The Institute's specific research interests include: research methodology; theories and issues of human development, such as socioeconomic status, intelligence quotient, emotional intelligence, etc.; human resource of Vietnam at regional and national levels; motivation; biopsychological features (e.g., biometry, genetic problems, and psychological tests) of the Vietnamese people; the mind-body duality debate; the relationship between culture and human development (i.e., the socio-cultural features of the Vietnamese people: traditional customs and modern life, similarities and differences between East and West, cultural diversity, transnational cultures, acculturation, etc.); human talents and abilities; human rights; socio-ecological issues (human beings and their environment, human beings and technology).
The Institute also collects data for the Human Development Index of Vietnam and publishes an annual national report, Human Affairs in Hanoi.
Fieldwork for the World Values Survey was done during the months of September-October 2001. The study used a multistage area probability sample, with random household selection at the last stage. Information on the sample design is available at the following link: Sample Design.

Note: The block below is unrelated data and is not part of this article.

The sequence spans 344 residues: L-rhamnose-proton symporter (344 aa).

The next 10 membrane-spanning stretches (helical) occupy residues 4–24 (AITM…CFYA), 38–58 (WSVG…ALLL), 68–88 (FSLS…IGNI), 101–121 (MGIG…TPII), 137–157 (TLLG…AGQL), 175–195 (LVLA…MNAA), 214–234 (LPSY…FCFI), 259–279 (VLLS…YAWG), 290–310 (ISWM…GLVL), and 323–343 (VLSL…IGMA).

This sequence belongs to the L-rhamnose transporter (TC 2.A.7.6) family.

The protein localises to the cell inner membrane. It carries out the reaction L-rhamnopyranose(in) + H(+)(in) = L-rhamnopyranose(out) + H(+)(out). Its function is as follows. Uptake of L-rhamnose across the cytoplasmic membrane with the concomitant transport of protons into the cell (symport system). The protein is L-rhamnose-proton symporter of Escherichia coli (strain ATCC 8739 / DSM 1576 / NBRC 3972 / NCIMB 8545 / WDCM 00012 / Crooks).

The survey is now available through the Inter-university Consortium for Political Research, University of Michigan, as part of the public release of the fourth wave of the World Values Survey (www.icpsr.umich.edu).
The questionnaire for the study was the core World Values Survey instrument, with minor modifications to adapt it to the Vietnamese case:
- English Language Questionnaire
- Vietnamese Language Questionnaire
- SPSS Portable File for Vietnamese Survey
The full WVS dataset is available from the ICPSR, WVS website and other data archives. Please note that some some of the questions in the Vietnamese survey differ from the common core dataset. Please acknowledge the Institute for Human Studies in any publication with these data.
United Nations Socio-Economic Data On Vietnam
This link provides data from the United Nations on Vietnam's income levels, literacy rates, and other socio-economic characteristics of the nation, with comparison to other UN member nations.